balance substitution machine using accelerometer - total beginner and desperate

Hello,

I want to build a helmet that has an accelerometer attached to it which finds the position in space relative to g and converts these signals into very weak electric currents which will sit on a tongue plate and give the person who wears it an alternative way to receive vestibular input (my son has no vestibular function and as a result very wobbly and cannot walk) I am totally new to this, and have no clue about electronics or programming but I am desperately eager to learn from y'all. Any input or guide into the right direction means very much to me. I dont know exactly how the accelerometer treats or processes the information about movement in space, but I am familiar with vectors and I wonder if it could be as simple as just attaching 5 little wires to the arduino board: +i, -i, +j, -j and - k. k would represent vertically upwards from the surface of the earth. there would be no positve k- axys because I dont know where to put it on the tongue. THe tongue plate would be rectangular (very small, 10mmx5mm) and the 5 electronic cables end in it like a cross arrangement, +i translates movement to the right and gives an impulse on the right side of the tongue, -i is to the left and gives in impulse on the left side of the tongue, +j is forward and send an impulse at the front of the tongue and -j is at the back of the tongue and sends an impulse when the accelerometer detects backward motion. -k is for downward motion and I would put it right in the middle of the tongue. so when the accelerometer detects downward motion the middle of the tongue tickles. The magnitude of the acceleration governs the strength of the current, sudden strong movement causing a stronger current. positional changes which are in directions which are made up of i-,j-, and k- components will result in different areas of the tongue being stimulated simultaneously by electric impulses. like a movement from (0,0,0) to (2,0,1) would mean my head goes to the right and downwards, but twice as much to the right and not forward or backwards. so 2i+k and the right side of the tongue would receive a current twice as strong as the middle, whereas front and back of tongue dont receive any impulse. Can I use the arduino Uno board to act as the intermediator between my accelerometer and the tongue plate (which will be 5 wires held together by half and inch of scotch tape on both sides) and how do I get it to break up the info from the accelerometer into currents of varying strength into these 5 wires? Thank you for reading up till here.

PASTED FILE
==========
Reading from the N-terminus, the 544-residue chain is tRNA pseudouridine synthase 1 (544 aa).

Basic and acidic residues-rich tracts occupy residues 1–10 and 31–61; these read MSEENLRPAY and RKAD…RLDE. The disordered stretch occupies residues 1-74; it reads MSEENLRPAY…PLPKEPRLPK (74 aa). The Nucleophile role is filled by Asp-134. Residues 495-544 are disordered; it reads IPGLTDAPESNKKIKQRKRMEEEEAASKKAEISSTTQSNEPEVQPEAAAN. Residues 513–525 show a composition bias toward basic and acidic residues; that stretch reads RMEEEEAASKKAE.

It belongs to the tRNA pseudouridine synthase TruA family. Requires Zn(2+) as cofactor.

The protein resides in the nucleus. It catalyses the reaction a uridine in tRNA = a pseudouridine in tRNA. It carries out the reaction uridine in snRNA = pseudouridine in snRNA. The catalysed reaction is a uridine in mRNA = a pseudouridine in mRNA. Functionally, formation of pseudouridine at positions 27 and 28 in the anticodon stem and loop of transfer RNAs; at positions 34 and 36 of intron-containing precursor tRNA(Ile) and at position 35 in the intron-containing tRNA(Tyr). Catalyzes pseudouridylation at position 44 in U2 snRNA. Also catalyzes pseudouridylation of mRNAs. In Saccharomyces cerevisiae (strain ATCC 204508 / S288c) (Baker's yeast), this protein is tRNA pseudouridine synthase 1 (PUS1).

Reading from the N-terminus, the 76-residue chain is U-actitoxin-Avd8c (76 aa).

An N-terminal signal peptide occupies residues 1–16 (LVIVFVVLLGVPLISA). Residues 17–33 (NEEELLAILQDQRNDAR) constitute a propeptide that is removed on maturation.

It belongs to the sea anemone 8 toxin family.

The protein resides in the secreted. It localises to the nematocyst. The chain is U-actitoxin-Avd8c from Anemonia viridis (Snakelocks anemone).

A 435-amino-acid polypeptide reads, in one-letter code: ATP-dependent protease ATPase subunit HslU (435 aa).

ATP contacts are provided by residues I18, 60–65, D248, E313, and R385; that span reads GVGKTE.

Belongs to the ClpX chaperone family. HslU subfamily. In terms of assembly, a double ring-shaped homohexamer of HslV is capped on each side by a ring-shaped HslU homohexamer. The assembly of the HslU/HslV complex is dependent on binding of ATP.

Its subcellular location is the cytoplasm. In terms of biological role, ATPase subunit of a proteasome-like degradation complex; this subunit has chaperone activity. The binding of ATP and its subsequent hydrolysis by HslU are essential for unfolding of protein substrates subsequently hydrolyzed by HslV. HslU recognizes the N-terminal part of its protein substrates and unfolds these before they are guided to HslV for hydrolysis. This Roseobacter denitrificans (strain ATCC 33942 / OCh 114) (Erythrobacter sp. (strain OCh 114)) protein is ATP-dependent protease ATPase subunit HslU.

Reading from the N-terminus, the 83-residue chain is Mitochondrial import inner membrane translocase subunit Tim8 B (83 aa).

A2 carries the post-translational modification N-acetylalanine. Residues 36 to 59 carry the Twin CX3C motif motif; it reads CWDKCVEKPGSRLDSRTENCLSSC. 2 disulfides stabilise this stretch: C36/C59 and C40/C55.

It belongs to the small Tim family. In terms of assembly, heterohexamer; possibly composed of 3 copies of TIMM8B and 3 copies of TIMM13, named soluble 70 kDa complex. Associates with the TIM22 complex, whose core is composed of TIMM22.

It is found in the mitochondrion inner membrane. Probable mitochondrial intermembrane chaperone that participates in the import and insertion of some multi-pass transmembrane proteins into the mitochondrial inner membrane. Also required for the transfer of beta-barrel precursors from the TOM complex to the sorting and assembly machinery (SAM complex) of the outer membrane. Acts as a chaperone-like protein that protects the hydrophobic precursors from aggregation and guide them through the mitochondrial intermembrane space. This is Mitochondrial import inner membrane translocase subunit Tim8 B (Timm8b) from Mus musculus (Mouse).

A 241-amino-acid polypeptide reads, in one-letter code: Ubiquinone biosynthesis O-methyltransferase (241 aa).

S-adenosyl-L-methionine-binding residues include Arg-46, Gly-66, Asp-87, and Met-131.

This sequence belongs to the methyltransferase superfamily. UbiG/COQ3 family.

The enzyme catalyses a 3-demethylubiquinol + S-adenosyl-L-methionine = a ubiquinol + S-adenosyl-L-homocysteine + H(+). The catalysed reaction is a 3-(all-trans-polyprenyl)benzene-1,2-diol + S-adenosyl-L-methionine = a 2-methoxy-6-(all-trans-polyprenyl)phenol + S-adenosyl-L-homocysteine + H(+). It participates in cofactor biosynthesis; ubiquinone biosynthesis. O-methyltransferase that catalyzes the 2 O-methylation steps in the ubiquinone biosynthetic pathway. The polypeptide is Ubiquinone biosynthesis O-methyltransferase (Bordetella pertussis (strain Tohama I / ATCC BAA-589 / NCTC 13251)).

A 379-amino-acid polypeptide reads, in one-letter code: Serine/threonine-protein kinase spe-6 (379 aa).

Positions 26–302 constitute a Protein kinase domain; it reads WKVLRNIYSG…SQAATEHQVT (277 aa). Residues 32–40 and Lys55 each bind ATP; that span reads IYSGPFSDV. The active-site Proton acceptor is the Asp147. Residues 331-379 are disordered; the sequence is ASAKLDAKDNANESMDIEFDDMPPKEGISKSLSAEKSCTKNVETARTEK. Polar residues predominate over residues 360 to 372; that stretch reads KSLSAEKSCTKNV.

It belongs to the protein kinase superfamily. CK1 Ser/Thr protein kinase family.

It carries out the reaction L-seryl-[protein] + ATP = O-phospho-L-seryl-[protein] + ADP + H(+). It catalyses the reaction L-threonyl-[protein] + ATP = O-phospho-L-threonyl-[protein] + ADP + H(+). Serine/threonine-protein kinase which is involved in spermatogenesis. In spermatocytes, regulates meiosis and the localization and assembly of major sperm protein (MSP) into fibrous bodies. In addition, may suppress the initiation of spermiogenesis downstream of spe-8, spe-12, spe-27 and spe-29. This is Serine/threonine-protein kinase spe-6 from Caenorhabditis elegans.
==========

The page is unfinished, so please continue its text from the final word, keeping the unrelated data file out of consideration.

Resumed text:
Total beginner --no clue about electronics ---- and you want to put "strong currents" on you sons tongue? !?

It depends on what kind of accelerator chip. Look at the specs. The last one I played with had 3 analog signals from the X/Y/Z planes, which I read with the analogRead. (I suspect from the specs that the chip actually sends pulses, but these are averaged out by a RC filter to a voltage)

My real suggestion for you is - get the Arduino, an accelarator chip on a breakout board (that probably includes the 3.3/5V s and sundry stuff the chip needs) and plug that together and then just do a lot of Serial.print with the values you read on the analogRead. This will give you an impression on what values you get - the noise, the high/low values and so on. (The chips can be set to senistive or wide range by some jumpers)

To detect "sudden shifts" you do not want an accelerometer, you want a gyroscope chip - this is better at giving you the rate of change and the accelerometer is better at getting the absolute tilt with respect to earth gravity field. You might even get a 9DOF (9 degrees of freedom) system (3 chips used together) used in flying drones, which will give you the whole sensory input you need.